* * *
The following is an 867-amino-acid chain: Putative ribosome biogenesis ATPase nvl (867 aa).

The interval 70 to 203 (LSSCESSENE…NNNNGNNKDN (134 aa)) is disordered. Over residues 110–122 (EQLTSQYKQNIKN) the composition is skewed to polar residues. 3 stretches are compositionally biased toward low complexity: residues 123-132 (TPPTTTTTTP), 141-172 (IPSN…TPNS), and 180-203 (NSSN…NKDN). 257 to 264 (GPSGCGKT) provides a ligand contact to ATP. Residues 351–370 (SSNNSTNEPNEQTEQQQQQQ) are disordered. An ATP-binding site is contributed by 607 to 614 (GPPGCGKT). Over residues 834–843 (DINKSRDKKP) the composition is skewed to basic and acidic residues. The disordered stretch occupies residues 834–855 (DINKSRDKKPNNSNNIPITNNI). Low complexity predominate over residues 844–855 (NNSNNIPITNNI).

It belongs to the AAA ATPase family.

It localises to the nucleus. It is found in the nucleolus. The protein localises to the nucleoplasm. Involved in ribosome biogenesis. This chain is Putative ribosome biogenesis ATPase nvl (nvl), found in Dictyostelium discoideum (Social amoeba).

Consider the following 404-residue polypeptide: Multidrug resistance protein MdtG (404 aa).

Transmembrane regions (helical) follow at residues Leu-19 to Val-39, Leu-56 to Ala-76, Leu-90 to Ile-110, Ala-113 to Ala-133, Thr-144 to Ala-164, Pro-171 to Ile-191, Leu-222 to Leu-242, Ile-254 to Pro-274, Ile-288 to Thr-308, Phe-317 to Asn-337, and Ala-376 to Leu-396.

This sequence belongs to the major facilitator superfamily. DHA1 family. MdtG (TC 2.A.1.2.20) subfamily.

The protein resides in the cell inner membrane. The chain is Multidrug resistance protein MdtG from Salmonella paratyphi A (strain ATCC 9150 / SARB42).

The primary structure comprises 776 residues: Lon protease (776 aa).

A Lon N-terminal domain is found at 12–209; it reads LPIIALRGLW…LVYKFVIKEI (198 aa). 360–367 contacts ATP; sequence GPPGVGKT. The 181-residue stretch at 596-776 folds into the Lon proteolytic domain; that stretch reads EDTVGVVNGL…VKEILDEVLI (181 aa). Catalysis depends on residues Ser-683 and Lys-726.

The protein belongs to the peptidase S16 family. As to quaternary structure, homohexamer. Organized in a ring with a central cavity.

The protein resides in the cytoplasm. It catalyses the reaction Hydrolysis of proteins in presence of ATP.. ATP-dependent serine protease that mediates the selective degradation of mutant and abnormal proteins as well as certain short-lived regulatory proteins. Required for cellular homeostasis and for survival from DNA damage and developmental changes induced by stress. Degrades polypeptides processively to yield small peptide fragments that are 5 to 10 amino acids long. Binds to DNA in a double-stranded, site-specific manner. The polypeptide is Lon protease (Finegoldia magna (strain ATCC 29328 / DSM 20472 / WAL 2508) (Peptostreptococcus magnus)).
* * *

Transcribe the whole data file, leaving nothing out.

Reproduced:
The following is an 867-amino-acid chain: Putative ribosome biogenesis ATPase nvl (867 aa).

The interval 70 to 203 (LSSCESSENE…NNNNGNNKDN (134 aa)) is disordered. Over residues 110–122 (EQLTSQYKQNIKN) the composition is skewed to polar residues. 3 stretches are compositionally biased toward low complexity: residues 123-132 (TPPTTTTTTP), 141-172 (IPSN…TPNS), and 180-203 (NSSN…NKDN). 257 to 264 (GPSGCGKT) provides a ligand contact to ATP. Residues 351–370 (SSNNSTNEPNEQTEQQQQQQ) are disordered. An ATP-binding site is contributed by 607 to 614 (GPPGCGKT). Over residues 834–843 (DINKSRDKKP) the composition is skewed to basic and acidic residues. The disordered stretch occupies residues 834–855 (DINKSRDKKPNNSNNIPITNNI). Low complexity predominate over residues 844–855 (NNSNNIPITNNI).

It belongs to the AAA ATPase family.

It localises to the nucleus. It is found in the nucleolus. The protein localises to the nucleoplasm. Involved in ribosome biogenesis. This chain is Putative ribosome biogenesis ATPase nvl (nvl), found in Dictyostelium discoideum (Social amoeba).

Consider the following 404-residue polypeptide: Multidrug resistance protein MdtG (404 aa).

Transmembrane regions (helical) follow at residues Leu-19 to Val-39, Leu-56 to Ala-76, Leu-90 to Ile-110, Ala-113 to Ala-133, Thr-144 to Ala-164, Pro-171 to Ile-191, Leu-222 to Leu-242, Ile-254 to Pro-274, Ile-288 to Thr-308, Phe-317 to Asn-337, and Ala-376 to Leu-396.

This sequence belongs to the major facilitator superfamily. DHA1 family. MdtG (TC 2.A.1.2.20) subfamily.

The protein resides in the cell inner membrane. The chain is Multidrug resistance protein MdtG from Salmonella paratyphi A (strain ATCC 9150 / SARB42).

The primary structure comprises 776 residues: Lon protease (776 aa).

A Lon N-terminal domain is found at 12–209; it reads LPIIALRGLW…LVYKFVIKEI (198 aa). 360–367 contacts ATP; sequence GPPGVGKT. The 181-residue stretch at 596-776 folds into the Lon proteolytic domain; that stretch reads EDTVGVVNGL…VKEILDEVLI (181 aa). Catalysis depends on residues Ser-683 and Lys-726.

The protein belongs to the peptidase S16 family. As to quaternary structure, homohexamer. Organized in a ring with a central cavity.

The protein resides in the cytoplasm. It catalyses the reaction Hydrolysis of proteins in presence of ATP.. ATP-dependent serine protease that mediates the selective degradation of mutant and abnormal proteins as well as certain short-lived regulatory proteins. Required for cellular homeostasis and for survival from DNA damage and developmental changes induced by stress. Degrades polypeptides processively to yield small peptide fragments that are 5 to 10 amino acids long. Binds to DNA in a double-stranded, site-specific manner. The polypeptide is Lon protease (Finegoldia magna (strain ATCC 29328 / DSM 20472 / WAL 2508) (Peptostreptococcus magnus)).